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Usability Testing 101 - an introduction
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Usability Testing 101 - an introduction


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An introduction to usability and why usability is important to business and organizations.

An introduction to usability and why usability is important to business and organizations.

Published in: Technology

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  • 1. Elizabeth Snowdon Business / Web Analyst Consultant
  • 2. Why does usability matter What is usability Planning a usability test Types of usability studies Q&A
  • 3. Senior Business / Web Analyst Consultant Over 10 years experience in high-technology companies leading software implementations, usability testing and web site design projects Conducting usability tests since 2003 Contact Info ◦ ◦ Email:
  • 4. Usability can save time, money and lives On the web, usability is a precondition for survival On commercial off the shelf software applications, usability can determine market share
  • 5. Signs at the time of the March 2, 2007 bus accident
  • 6. Usability Professionals Association ◦ Is an approach that incorporates direct user feedback throughout the development cycle in order to reduce costs and create products and tools that meet user needs Steve Krug, author of Don’t Make Me Think ◦ “..making sure that something works well: that a person of average (or even below average) ability and experience can use the thing --- for it’s intended purpose without getting hopelessly frustrated”
  • 7. Increased productivity Decreased training and support costs Increased sales and revenues Reduced development time and costs Reduced maintenance costs Increased customer satisfaction Source: web site
  • 8. Focus on users’ needs, tasks, and goals Invest in initial research and requirements ◦ Identify your target audience and observe them ◦ Let users define product requirements Iterative design process Observe real target users using the system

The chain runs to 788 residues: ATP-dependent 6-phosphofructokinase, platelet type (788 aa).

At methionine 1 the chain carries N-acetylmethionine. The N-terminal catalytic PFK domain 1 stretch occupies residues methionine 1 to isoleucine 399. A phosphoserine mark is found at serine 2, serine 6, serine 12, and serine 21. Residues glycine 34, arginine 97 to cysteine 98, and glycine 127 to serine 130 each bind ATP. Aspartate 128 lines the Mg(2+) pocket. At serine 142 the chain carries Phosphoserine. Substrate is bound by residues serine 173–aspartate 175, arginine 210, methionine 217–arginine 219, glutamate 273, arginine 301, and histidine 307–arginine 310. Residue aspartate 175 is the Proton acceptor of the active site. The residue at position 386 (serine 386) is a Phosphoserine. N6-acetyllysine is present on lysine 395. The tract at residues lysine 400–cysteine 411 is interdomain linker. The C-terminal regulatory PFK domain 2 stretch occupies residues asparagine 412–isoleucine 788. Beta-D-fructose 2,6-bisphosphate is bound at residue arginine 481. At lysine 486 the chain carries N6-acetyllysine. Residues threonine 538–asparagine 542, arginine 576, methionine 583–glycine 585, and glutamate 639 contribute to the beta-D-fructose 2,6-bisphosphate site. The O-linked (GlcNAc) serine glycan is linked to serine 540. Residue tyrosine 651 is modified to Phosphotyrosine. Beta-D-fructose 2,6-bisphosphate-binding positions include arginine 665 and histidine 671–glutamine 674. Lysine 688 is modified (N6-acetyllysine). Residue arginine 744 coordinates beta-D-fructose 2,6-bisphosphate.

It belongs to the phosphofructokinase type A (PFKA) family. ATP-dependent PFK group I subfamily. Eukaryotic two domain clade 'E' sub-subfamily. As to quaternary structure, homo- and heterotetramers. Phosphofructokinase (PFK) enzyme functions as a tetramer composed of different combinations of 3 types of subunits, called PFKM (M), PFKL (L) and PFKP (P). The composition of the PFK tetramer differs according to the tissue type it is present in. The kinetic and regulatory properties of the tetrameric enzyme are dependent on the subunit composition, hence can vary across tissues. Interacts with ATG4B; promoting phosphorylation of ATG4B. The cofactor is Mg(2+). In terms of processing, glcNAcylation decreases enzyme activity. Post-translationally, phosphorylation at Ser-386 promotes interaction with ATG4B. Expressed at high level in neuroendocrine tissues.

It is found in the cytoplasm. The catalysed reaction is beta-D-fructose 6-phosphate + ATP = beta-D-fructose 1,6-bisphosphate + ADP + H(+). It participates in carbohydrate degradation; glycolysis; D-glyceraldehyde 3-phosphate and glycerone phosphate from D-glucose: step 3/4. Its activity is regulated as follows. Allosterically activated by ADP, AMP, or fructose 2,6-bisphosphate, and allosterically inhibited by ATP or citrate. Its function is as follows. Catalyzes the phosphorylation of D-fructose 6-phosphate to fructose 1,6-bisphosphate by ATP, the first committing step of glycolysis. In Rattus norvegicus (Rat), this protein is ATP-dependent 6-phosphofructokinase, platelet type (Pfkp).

• 9. is a technique used to evaluate a product by testing it on users. test users will try to complete typical tasks while observers watch, listen and takes notes. Goal ◦ identify any usability problems ◦ collect quantitative data on participants' performance ◦ determine participant's satisfaction with the product
  • 10. 1. Plan user tests 2. Conduct user tests 3. Analyze findings 4. Present findings 5. Modify and retest designs
  • 11. Purpose Problem statement/test objectives User profile Method (test design) Task list Test environment/equipment Test monitor role Evaluation measures (data to be collected) Report contents and presentation Source: Rubin: "Handbook of Usability Testing", chapter 5
  • 12. Paper prototype HTML prototype Live site or application Competitor’s site or application Brand new site or application
  • 13. test early and test often identify problems before they get coded When validating claims regarding your product or against competitors
  • 14. during the development of a product to mould or improve the product Iterative Output Usability problems and suggested fixes Highlight videos
  • 15. At the end of a development stage To measure or validate the usability of a product "How usable is this product" To compare against competitor products or usability metrics To generate data to support marketing claims about usability Output Statistical measures of usability Reports or white papers
  • 16. Observe user behavior Listen to user feedback Facilitator stays quiet, observes, take notes Test one user at a time Mainly qualitative
  • 17. Source: Jakob Nielsen 6-8 users per test or 5 users spread over multiple tests little ROI in testing more than 9 users
  • 18. Moderator / Note-taker ◦ Screen sharing: WebEx or web conferencing tool ◦ Recording: Morae, Camtasia ◦ Speakerphone Participant ◦ High speed internet access ◦ Speakerphone or headset telephone for more info, go to Remote Testing Presentation
  • 19. Decide what to test ◦ What are your objectives Recruit users ◦ Who is your target audience? ◦ Write a screener Write tasks that meet your objectives
  • 20. Understand requirements ◦ What do users want to accomplish? ◦ What does the company want to accomplish? Determine the goals ◦ What tasks does the web site or application support? Decide on the area of focus ◦ Tasks that have the most impact on your site ◦ Typical tasks ◦ Most critical tasks
  • 21. First impression questions ◦ What is your impression of this home page or application? Exploratory task ◦ Open-ended / research-oriented Directed tasks ◦ Specific / answer-oriented
  • 22. Task success Task time Errors Efficiency ◦ Number of steps required to perform a task Self-reported metrics ◦ Likert scale ◦ Do you prefer A or B?
  • 23. Tullis, Albert (2009), Measuring the User Experience . Rubin, Jeff (1994), Handbook of Usability Testing. Jakob Nielsen Usability Professionals Association Jeff Sauro – Quantitative Usability STC usability site Nielsen, Jakob, and Landauer, Thomas K.: "A mathematical model of the finding of usability problems," Proceedings of ACM INTERCHI'93 Conference (Amsterdam, The Netherlands, 24-29 April 1993), pp. 206-213.
  • 24. Any questions? Feel free to contact me at if have any further questions or would like to explore the idea of setting up a usability test in your organization.